Douglas Fir


The timber from Douglas Fir is the strongest of all our home grown softwoods and has been used in everything from structural beams, cladding to building aircraft! 

It has light reddish brown heartwood when dry but is vibrant pinky-orange when first cut. The sapwood is a very contrasting creamy white. The grow rings are also very prominent making for some very attractive grain patterns. Its average weight when dry is 530 Kg/m3.

Douglas Fir was discovered by the Scottish physician Archibald Manzies and later introduced to the UK in 1872 by the famous Scottish botanist David Douglas. 

Both are commemorated in the tree’s naming. Douglas Fir can grow to massive heights and it currently holds the record for the tallest tree in the UK at 66.4m!

This towering tree can be found in Reelig Glen near Inverness, less than an hour’s drive from Logie. 


Common Uses

mythology and Symbolism

The bark of Douglas Fir is non-flammable giving it great protection from wild fires. 

An old Native American myth said that mice hid in the cones to escape the raging fires and the unusual three-pronged, papery bract that overlay the cone scales were the tail and two hind legs of mice.

The Tree

The bark on young trees is a grey-green often covered with blister pockets of highly scented and sticky resin. As the tree matures the bark becomes thick, corky and heavily fissured. The needle-like leaves are soft to touch with two greeny-white stripes on the underside. Douglas Fir is an evergreen tree so its features are evident all year round.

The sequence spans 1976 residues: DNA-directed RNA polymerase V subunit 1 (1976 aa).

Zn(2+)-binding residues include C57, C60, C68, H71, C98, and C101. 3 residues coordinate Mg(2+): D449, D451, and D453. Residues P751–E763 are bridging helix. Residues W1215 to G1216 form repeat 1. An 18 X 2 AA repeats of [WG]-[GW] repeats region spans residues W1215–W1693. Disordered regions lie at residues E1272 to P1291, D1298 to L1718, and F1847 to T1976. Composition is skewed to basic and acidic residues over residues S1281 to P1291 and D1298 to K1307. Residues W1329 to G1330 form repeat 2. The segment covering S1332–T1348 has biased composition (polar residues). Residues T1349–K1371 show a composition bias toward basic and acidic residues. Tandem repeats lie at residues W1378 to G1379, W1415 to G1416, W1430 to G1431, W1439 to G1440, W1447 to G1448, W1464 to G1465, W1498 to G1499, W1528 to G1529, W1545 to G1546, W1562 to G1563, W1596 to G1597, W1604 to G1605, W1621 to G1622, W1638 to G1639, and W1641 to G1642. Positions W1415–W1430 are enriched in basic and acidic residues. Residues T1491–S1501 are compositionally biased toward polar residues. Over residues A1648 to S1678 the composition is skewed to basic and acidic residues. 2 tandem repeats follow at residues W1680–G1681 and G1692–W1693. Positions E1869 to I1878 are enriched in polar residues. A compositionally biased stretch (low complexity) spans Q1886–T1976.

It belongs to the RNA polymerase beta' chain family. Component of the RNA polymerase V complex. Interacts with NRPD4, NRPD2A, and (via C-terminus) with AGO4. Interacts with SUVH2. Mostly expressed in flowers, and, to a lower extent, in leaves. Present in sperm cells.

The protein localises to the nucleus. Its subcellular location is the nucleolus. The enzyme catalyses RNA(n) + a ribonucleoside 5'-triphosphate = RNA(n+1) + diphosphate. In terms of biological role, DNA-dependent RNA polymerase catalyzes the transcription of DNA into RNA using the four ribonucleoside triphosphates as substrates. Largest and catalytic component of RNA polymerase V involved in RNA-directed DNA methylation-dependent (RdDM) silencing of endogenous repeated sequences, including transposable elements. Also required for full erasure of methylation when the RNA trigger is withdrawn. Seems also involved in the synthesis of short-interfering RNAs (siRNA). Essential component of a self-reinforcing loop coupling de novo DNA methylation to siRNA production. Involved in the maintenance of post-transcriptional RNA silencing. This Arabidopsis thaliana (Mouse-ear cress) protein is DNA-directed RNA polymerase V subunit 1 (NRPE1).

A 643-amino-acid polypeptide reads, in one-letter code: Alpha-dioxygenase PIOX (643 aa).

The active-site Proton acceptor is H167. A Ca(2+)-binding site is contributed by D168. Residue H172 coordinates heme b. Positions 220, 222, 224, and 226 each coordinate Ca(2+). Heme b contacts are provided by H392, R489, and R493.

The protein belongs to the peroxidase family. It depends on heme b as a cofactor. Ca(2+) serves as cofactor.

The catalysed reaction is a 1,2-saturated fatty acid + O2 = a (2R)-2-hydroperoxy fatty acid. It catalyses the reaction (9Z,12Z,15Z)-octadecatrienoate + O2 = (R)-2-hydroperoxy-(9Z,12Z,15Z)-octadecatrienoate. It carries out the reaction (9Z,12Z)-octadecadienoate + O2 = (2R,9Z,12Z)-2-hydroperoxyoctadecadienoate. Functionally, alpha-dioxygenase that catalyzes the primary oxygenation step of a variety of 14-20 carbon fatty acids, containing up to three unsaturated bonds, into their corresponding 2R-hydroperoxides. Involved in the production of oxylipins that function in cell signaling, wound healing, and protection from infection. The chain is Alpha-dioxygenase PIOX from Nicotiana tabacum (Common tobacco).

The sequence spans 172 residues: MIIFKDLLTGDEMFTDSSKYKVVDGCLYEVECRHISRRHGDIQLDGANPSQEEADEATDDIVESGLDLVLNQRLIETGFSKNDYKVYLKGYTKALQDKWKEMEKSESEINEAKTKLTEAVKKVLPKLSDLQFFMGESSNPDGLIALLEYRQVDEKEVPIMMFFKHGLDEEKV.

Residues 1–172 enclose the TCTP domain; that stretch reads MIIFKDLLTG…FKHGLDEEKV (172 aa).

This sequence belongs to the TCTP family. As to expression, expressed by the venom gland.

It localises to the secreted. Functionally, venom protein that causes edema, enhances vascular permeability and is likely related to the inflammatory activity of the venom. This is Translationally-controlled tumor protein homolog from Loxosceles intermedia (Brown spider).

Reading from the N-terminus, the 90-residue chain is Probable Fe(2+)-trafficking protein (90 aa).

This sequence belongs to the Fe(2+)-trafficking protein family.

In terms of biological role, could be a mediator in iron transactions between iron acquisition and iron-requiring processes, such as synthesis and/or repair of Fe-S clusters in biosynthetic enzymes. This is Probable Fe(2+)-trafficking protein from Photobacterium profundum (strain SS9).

Douglas Fir can be found in a variety of habitats including open forest with plenty of moss and rainy conditions. It thrives in western areas of the UK, where rainfall is higher. 

Because the trees are so long-lived, they provide deadwood cavities, in which birds and bats can shelter. Being tall, they also make suitable nesting sites for larger birds of prey, such as buzzards and sparrowhawks. The seeds of Douglas Fir are eaten by finches and small mammals and in Scotland, Douglas Fir forest provide habitats for the red squirrel and pine marten. 


Although the timber tends to dry fairly easily care needs to be taken when drying lesser quality boards that have more knots or twisted grain to avoid surface checking and splitting around knots.


Compared with European redwood, Douglas Fir is some 60% stiffer, 40% harder and more resistant to suddenly applied loads. It is also 30% stronger in bending and in compression along the grain. 

Working Qualities

Douglas Fir is certainly at the better end of the scale of softwood timber and is enjoyable to work with. It machines nicely and leaves a good quality finish. 

Durability : Moderately durable, Slightly durable (homegrown)

 Treatability : Extremely difficult – difficult with sapwood

Moisture Movement : Small

Density (mean, Kg/m3) : 530

 Availability : Readily available

Price : Cheap

Uses : Joinery -Exterior, Joinery – Interior, Cladding, Structural use, Flooring

Colours : Reddish brown, Light brown